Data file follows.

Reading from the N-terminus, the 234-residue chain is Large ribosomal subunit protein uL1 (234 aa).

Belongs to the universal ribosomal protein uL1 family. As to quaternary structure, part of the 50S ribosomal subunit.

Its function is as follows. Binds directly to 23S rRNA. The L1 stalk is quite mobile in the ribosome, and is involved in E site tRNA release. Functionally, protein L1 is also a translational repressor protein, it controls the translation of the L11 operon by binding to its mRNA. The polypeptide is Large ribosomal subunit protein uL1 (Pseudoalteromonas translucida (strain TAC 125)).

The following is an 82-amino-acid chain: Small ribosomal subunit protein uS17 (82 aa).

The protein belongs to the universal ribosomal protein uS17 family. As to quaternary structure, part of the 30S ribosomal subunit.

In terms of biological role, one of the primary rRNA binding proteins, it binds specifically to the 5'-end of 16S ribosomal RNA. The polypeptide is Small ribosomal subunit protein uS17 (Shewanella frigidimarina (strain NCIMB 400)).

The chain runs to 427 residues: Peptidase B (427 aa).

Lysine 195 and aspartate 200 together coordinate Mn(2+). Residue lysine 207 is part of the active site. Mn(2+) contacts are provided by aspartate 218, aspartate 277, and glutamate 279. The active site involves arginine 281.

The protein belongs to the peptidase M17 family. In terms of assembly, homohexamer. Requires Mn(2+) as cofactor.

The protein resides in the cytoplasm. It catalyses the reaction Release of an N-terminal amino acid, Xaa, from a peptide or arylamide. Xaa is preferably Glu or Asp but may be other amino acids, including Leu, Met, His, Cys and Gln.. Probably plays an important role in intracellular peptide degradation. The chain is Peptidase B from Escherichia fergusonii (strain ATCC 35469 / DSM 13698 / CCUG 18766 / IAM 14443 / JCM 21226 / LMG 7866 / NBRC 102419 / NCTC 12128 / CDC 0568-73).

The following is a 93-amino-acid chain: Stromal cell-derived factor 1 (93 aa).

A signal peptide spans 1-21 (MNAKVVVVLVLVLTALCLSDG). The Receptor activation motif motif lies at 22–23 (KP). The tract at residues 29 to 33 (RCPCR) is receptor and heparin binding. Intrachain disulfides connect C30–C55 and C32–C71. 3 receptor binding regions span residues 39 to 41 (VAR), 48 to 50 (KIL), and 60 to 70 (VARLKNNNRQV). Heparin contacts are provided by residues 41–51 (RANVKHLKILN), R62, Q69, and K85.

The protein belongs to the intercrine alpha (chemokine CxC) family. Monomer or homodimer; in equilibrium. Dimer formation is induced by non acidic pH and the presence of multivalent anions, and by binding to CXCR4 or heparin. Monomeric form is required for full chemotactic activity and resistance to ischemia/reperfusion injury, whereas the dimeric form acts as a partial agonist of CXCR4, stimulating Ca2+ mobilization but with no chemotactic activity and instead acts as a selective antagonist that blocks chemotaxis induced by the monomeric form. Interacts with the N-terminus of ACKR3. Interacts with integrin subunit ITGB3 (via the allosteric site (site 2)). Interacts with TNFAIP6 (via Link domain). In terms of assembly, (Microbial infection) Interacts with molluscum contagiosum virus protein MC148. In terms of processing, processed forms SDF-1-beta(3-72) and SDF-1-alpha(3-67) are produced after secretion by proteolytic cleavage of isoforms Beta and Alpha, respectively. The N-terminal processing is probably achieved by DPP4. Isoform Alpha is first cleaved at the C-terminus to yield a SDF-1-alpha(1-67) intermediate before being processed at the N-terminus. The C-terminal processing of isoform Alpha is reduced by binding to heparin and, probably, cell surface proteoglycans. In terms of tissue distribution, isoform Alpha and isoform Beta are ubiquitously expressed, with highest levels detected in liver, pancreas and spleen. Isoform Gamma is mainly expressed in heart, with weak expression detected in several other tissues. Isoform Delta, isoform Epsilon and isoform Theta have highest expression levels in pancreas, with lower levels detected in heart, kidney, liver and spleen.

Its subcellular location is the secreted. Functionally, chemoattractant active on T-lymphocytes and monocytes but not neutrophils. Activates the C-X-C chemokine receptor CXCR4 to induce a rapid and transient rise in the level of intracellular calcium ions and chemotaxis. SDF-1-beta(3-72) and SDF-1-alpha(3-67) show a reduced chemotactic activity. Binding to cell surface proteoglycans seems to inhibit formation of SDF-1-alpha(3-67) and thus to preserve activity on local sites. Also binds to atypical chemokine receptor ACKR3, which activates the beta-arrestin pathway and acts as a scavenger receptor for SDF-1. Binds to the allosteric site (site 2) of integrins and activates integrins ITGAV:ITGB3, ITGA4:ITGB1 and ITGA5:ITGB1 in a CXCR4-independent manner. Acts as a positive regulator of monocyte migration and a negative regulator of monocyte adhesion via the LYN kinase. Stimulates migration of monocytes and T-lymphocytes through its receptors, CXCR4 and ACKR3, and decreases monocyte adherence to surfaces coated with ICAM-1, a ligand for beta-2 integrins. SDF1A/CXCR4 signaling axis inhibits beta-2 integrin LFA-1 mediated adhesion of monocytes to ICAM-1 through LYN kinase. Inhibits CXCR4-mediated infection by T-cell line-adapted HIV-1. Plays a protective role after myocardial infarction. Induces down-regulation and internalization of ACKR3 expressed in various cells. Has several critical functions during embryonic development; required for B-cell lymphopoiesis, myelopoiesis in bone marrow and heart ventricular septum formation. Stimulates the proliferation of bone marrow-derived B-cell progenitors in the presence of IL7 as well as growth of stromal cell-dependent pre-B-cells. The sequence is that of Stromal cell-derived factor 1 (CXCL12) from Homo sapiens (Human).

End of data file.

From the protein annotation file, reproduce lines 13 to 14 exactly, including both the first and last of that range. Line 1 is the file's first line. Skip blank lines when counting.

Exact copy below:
The protein belongs to the intercrine alpha (chemokine CxC) family. Monomer or homodimer; in equilibrium. Dimer formation is induced by non acidic pH and the presence of multivalent anions, and by binding to CXCR4 or heparin. Monomeric form is required for full chemotactic activity and resistance to ischemia/reperfusion injury, whereas the dimeric form acts as a partial agonist of CXCR4, stimulating Ca2+ mobilization but with no chemotactic activity and instead acts as a selective antagonist that blocks chemotaxis induced by the monomeric form. Interacts with the N-terminus of ACKR3. Interacts with integrin subunit ITGB3 (via the allosteric site (site 2)). Interacts with TNFAIP6 (via Link domain). In terms of assembly, (Microbial infection) Interacts with molluscum contagiosum virus protein MC148. In terms of processing, processed forms SDF-1-beta(3-72) and SDF-1-alpha(3-67) are produced after secretion by proteolytic cleavage of isoforms Beta and Alpha, respectively. The N-terminal processing is probably achieved by DPP4. Isoform Alpha is first cleaved at the C-terminus to yield a SDF-1-alpha(1-67) intermediate before being processed at the N-terminus. The C-terminal processing of isoform Alpha is reduced by binding to heparin and, probably, cell surface proteoglycans. In terms of tissue distribution, isoform Alpha and isoform Beta are ubiquitously expressed, with highest levels detected in liver, pancreas and spleen. Isoform Gamma is mainly expressed in heart, with weak expression detected in several other tissues. Isoform Delta, isoform Epsilon and isoform Theta have highest expression levels in pancreas, with lower levels detected in heart, kidney, liver and spleen.

Its subcellular location is the secreted. Functionally, chemoattractant active on T-lymphocytes and monocytes but not neutrophils. Activates the C-X-C chemokine receptor CXCR4 to induce a rapid and transient rise in the level of intracellular calcium ions and chemotaxis. SDF-1-beta(3-72) and SDF-1-alpha(3-67) show a reduced chemotactic activity. Binding to cell surface proteoglycans seems to inhibit formation of SDF-1-alpha(3-67) and thus to preserve activity on local sites. Also binds to atypical chemokine receptor ACKR3, which activates the beta-arrestin pathway and acts as a scavenger receptor for SDF-1. Binds to the allosteric site (site 2) of integrins and activates integrins ITGAV:ITGB3, ITGA4:ITGB1 and ITGA5:ITGB1 in a CXCR4-independent manner. Acts as a positive regulator of monocyte migration and a negative regulator of monocyte adhesion via the LYN kinase. Stimulates migration of monocytes and T-lymphocytes through its receptors, CXCR4 and ACKR3, and decreases monocyte adherence to surfaces coated with ICAM-1, a ligand for beta-2 integrins. SDF1A/CXCR4 signaling axis inhibits beta-2 integrin LFA-1 mediated adhesion of monocytes to ICAM-1 through LYN kinase. Inhibits CXCR4-mediated infection by T-cell line-adapted HIV-1. Plays a protective role after myocardial infarction. Induces down-regulation and internalization of ACKR3 expressed in various cells. Has several critical functions during embryonic development; required for B-cell lymphopoiesis, myelopoiesis in bone marrow and heart ventricular septum formation. Stimulates the proliferation of bone marrow-derived B-cell progenitors in the presence of IL7 as well as growth of stromal cell-dependent pre-B-cells. The sequence is that of Stromal cell-derived factor 1 (CXCL12) from Homo sapiens (Human).